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CQC rates Turning Point – Douglas House as Outstanding in the care provided to its users

2 August 2016
Turning Point - Douglas House
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England's Chief Inspector of Hospitals has rated Turning Point - Douglas House in Didsbury, Manchester, as Outstanding following an inspection by the Care Quality Commission (CQC) in March this year.

Turning Point is a national health and social care charity, providing services for people with complex needs, including those affected bymental health problems, those with a learning disability and people with drug and alcohol misuse. Turning Point operates Douglas House which is an independent mental health hospital in Didsbury, Manchester, which can admit both informal and detained patients. Douglas House provides a total of 12 beds to both men and women and provides rehabilitation and recovery services.

Turning Point also runs Pendlebury House in Salford which was rated as Outstanding earlier this year by the CQC.

The report can be found on this website.

CQC rated services at the hospital as Outstanding for being caring and well-led, and Good for being safe, effective and responsive. Overall the Turning Point - Douglas House was rated as Outstanding.

Dr Paul Lelliott, CQC’s Deputy Chief Inspector of Hospitals (lead for mental health), said

“The quality of care we witnessed at Turning Point - Douglas House was of a very high standard.

“We were particularly impressed with their focus on the recovery of people using this service. This vision really was at the heart of everything they did, and the hospital worked closely with other organisations, and started planning for patient discharge right from the moment when they were first admitted.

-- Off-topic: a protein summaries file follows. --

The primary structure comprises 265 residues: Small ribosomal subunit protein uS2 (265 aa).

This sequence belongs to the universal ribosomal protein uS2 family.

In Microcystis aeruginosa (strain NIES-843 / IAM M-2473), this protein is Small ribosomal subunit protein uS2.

“Patients told us that staff were kind, compassionate, approachable and friendly. They also told us they felt safe and were involved in their own care. It is for these reasons and more that we have rated Turning Point - Douglas House as Outstanding.”

During the inspection, CQC saw that patients and staff worked in true partnership as equal partners with a focus on recovery principles and shared decision making.

Patients were also complementary about the medical input they received, stating that the doctor listened to them fully and acted on their concerns.

Patients felt involved in their own care and were encouraged to identify their own recovery goals through staff working with them on the recovery star. The recovery star clearly evidenced patient involvement and patients identifying their own needs and goals. The recovery star work then was incorporated into a care plan which was individualised and written in the first person. Where staff had identified further needs that the patient had not considered or the patient did not always agree with, staff wrote supplementary details in the care plan to identify professionally identified needs or goals.


For further information, please contact Kerri James, CQC Regional Engagement Communications Officer by email or by phone on 07464 92 9966.

Journalists wishing to speak to the press office outside of office hours can find out how to contact the team here.

Please note: the press office is unable to advise members of the public on health or social care matters. For general enquiries, please call 03000 61 61 61.

Last updated:
29 May 2017

Notes to editors

Since the inspection CQC have been working closely with the provider to help them work alongside stakeholders, people using the service and their families to improve the level of care provided.

About the Care Quality Commission

The Care Quality Commission (CQC) is the independent regulator of health and social care in England.

We make sure health and social care services provide people with safe, effective, compassionate, high-quality care and we encourage care services to improve.

We monitor, inspect and regulate services to make sure they meet fundamental standards of quality and safety and we publish what we find to help people choose care.